This article was co-authored by Vanessa Garcia and by wikiHow staff writer, Amy Bobinger. Vanessa Garcia is a Licensed Cosmetologist based in the San Francisco Bay Area. Vanessa has over 10 years of experience in styling hair. She has a BA in Business Management from the California State University - East Bay and she received her Cosmetology License specializing in Hair Styling and Hair Design from the Fremont Beauty College.
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The French braid is a beautiful and classic hairstyle and a favorite to many. Although its intricate weave may appear complicated, creating your own French braid is a simple process. The secret is to add a strand of hair to each section before braiding it. Once you've gotten the basics of a traditional braid down, you could try a French lace braid for a fancy twist.
Method 1Method 1 of 2:Creating a Classic French Braid
- 1Prep your hair so it is ready for styling. Brush through your hair to get all the tangles out and make it soft, smooth, and ready to braid. For a single braid going down the back of your head, brush your hair backwards, away from your forehead.
- You might want a braid down the side of your head instead, or maybe you're making more than one braid. In that case, part your hair and brush it into sections depending on how many braids you would like.
- You can braid your hair when it's dry or when it's wet. But, braiding wet hair gives you soft, pretty waves when you take it out later.
- 2Begin sectioning your hair.XResearch source Start the process by gathering a big chunk (3-4 inches wide) from the top-center of your head. All the hair in this section should come from the same "hair row." You don't want to grab strands from higher up or lower down.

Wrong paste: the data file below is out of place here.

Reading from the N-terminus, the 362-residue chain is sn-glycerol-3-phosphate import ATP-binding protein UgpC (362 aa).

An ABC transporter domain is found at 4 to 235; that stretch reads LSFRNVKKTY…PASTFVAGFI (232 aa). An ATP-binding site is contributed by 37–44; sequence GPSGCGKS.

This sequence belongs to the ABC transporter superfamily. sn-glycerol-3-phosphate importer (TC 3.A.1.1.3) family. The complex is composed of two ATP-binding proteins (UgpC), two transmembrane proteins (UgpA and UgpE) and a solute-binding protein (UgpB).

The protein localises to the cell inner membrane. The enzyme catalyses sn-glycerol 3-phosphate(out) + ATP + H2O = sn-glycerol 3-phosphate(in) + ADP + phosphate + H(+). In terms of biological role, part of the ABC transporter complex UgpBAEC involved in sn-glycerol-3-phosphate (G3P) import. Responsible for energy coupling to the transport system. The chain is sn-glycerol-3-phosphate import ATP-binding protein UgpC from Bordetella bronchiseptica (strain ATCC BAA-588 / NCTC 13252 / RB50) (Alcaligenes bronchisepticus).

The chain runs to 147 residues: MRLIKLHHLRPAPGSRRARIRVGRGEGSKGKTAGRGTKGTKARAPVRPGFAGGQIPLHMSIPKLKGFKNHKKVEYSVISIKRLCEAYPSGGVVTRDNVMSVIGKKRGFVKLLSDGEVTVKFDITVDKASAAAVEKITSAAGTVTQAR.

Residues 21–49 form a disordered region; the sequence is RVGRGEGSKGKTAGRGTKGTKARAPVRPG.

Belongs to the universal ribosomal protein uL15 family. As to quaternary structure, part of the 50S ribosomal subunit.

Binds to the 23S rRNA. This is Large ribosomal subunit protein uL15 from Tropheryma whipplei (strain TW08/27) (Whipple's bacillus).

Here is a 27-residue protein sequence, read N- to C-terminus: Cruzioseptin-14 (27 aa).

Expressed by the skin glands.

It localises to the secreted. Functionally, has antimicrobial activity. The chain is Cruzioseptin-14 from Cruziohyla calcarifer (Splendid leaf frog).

- If you have bangs, you can bring them into the braid at this point or leave them loose. Choose what you think looks best. To braid them, you'll need to grab hair from the very top-center of your head, right above your forehead.
- The section you start with has nothing to do with how big your braid will be. You start with a small section, but the braid grows thicker as you add more hair.
- 3Separate this first "chunk" into three pieces. Just like traditional braids, French braids use three sections of hair to create their pattern. Separate them out by running your fingers through the chunk you are holding to create three even pieces. Make sure that none of the pieces are larger or smaller than the other two.
- 4Begin in a traditional braid. First, you have to get your hand positioning right: hold two strands in one hand, and the third strand in the other. Begin in a traditional braid by crossing the "right" strand over to the center. Then, cross the "left" strand from over to the center. Repeat until you've made a few rows of a traditional braid.
- 5Work in new hair. Keep going with this traditional braid pattern, but start bringing in other pieces of hair. Before crossing a section over to center, grab some hair from that side of your head and include it in the cross-over.
- Every time you cross over, work in another small piece of hair. How much new hair you grab each time doesn't matter, but the less hair you grab, the more intricate the braid will look.
- For the best-looking French braid, pick up the hair near your face and neck. If you only pick up pieces from the center (near the main strand), they'll get covered up later with strands from the outside.
- 6Bring all of your hair into the braid. As you work down your head, you'll start running out of free hair to bring into the braid. By the time you reach the nape of your neck, you should have incorporated all of your hair.
- 7Finish the braid. When all of your hair is in the working braid, finish it off as a traditional braid. Keep going until you reach the end of your strands. Then, secure the braid with a ponytail holder.XResearch source